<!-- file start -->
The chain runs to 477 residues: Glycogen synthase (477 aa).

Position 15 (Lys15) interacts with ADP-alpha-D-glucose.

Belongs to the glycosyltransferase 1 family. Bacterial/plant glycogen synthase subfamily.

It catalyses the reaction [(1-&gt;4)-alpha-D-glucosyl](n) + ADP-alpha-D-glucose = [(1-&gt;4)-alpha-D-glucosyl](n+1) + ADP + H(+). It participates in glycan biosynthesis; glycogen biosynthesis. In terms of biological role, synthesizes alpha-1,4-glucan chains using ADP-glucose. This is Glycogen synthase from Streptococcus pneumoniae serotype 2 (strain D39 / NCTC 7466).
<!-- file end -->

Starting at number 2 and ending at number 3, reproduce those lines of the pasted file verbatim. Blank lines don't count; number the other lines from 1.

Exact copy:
Position 15 (Lys15) interacts with ADP-alpha-D-glucose.

Belongs to the glycosyltransferase 1 family. Bacterial/plant glycogen synthase subfamily.